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Syrian refugee Hagop Jatalbashian, 48, came to Canada from Lebanon in December. He was hired by Breadsource bakery in Toronto in March.

Calgary coffee shop owner Rahim Merali hired Syrian refugees because he wants to help them get started here. But like many business owners taking on Syrian employees, his motivation is not entirely philanthropic – he's also looking to find hard-working employees in a sector with high turnover.

"Everyone has to start somewhere – these Syrians came here with almost nothing and they be need to be able to earn money to survive," said Mr. Merali, who owns two Good Earth coffee houses. "But it's also very tough to find good people – people who have loyalty, a good hard work ethic and actually want to be here."

Mr. Merali hired Syrian workers through an immigrant youth-employment program run by the Calgary Catholic Immigration Services.

"We didn't go in there and say, 'Give me Syrians' or 'Give me Koreans' or 'Give me Filipinos' – we just go in and do interviews," Mr. Merali said. "The main reason why we originally went there was because we had a void after a bunch of staff left to go back to school or go onto other jobs."

Some employers are looking at the influx of Syrian refugees as an opportunity to fill a labour shortage, says Margaret Eaton, executive director of the Toronto Region Immigrant Employment Council.

"We've seen employers really stepping up in a big way to offer jobs, support and assistance," Ms. Eaton said.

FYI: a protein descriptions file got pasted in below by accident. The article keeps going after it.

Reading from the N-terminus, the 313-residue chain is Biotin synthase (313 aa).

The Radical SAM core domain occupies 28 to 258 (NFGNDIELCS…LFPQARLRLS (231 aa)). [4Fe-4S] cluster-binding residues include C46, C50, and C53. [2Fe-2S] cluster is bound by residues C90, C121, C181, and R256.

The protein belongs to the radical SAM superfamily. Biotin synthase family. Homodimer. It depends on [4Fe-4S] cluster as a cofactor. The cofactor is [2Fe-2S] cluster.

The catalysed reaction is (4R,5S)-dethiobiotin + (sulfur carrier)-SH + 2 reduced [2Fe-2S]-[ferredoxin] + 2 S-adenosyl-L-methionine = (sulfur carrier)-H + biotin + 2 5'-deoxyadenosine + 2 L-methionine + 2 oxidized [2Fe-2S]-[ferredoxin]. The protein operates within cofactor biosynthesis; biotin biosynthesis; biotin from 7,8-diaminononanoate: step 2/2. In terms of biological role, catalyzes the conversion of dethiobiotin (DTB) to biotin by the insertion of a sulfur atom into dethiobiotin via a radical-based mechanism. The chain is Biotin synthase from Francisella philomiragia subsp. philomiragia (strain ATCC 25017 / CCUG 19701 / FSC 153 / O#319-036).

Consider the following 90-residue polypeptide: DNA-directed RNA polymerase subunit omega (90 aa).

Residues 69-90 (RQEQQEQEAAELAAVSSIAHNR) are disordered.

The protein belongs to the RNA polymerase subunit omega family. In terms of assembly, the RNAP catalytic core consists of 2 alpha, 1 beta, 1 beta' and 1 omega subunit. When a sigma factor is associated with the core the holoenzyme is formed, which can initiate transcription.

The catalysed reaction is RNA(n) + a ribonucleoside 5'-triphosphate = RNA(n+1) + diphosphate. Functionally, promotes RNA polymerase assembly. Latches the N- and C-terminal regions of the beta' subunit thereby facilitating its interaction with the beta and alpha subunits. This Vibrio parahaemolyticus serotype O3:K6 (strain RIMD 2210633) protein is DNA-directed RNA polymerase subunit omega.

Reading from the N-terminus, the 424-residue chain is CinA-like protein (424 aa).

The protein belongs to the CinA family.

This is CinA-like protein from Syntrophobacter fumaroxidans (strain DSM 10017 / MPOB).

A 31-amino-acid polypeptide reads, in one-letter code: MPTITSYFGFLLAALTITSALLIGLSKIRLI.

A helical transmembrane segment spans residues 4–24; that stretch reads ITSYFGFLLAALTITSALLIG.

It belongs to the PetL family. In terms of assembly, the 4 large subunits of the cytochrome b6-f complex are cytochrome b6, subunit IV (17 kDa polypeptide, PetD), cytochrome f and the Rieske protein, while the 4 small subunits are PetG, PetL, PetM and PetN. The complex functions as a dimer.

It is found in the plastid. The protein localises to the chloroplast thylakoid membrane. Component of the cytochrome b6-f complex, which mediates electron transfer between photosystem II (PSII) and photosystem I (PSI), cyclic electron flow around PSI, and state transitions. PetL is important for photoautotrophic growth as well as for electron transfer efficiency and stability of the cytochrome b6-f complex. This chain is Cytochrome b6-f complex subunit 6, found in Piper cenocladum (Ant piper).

But Syrian refugees – and all immigrants – do face barriers in getting hired.

"It's still tricky," she said. "The classic barrier in Canada is being told you don't have enough Canadian experience – it means you don't have the soft skills or cultural understanding to work here."

Another hurdle for newcomers from a war-torn country is proving that they have the education or certifications needed because the institutions that granted them are gone, she added.

Kevork Manougian owned a successful silver accessory business in Aleppo, Syria. Now, he's working as a goldsmith for a jewellery shop in Toronto, and he "thanks God" for the job.

"I knew that I'd have to work for other people at first to learn the rules of working in Canada," said Mr. Manougian, 37, who came to Canada from Jordan with his wife and son in February. "I was very lucky. One of my sponsors helped me get a job through a connection – but there are so many people I know who come from Syria who can't find a job and some have very good English."

Mr. Manougian's wife has been applying to jobs through an immigration employment agency and "hasn't had any calls," he said.

Unlike government-assisted refugees, privately sponsored refugees can't get social assistance and need jobs now, said Fariborz Birjandian, CEO of the Calgary Catholic Immigration Society.

"They have to get jobs to support themselves," Mr. Birjandian said. "With privately sponsored, about 20 per cent have found jobs in Calgary – but it's a process."

Language is also a barrier for some refugees.

Breadsource, a wholesale bakery in Toronto, has hired one Syrian worker through ACCES Employment, an immigrant employment service. There, language isn't always a barrier to employment – depending on the job.

"We may need them to understand some English because safety is involved, although we have many other employees who speak different languages who can translate," said Caroline Babakhanian, the bakery's office administrator. "But if worse comes to worse, we'll put them in an area where safety is not a major issue – where they're packaging by hand and wearing gloves."

While the company can't specifically request Syrian employees from ACCES, Ms. Babakhanian said she hopes to hire more.

"It may seem like this is a small gesture," Ms. Babakhanian said. "But it speaks volumes as these people need to start somewhere in order to be independent and contribute to society like the rest of us are trying to do."

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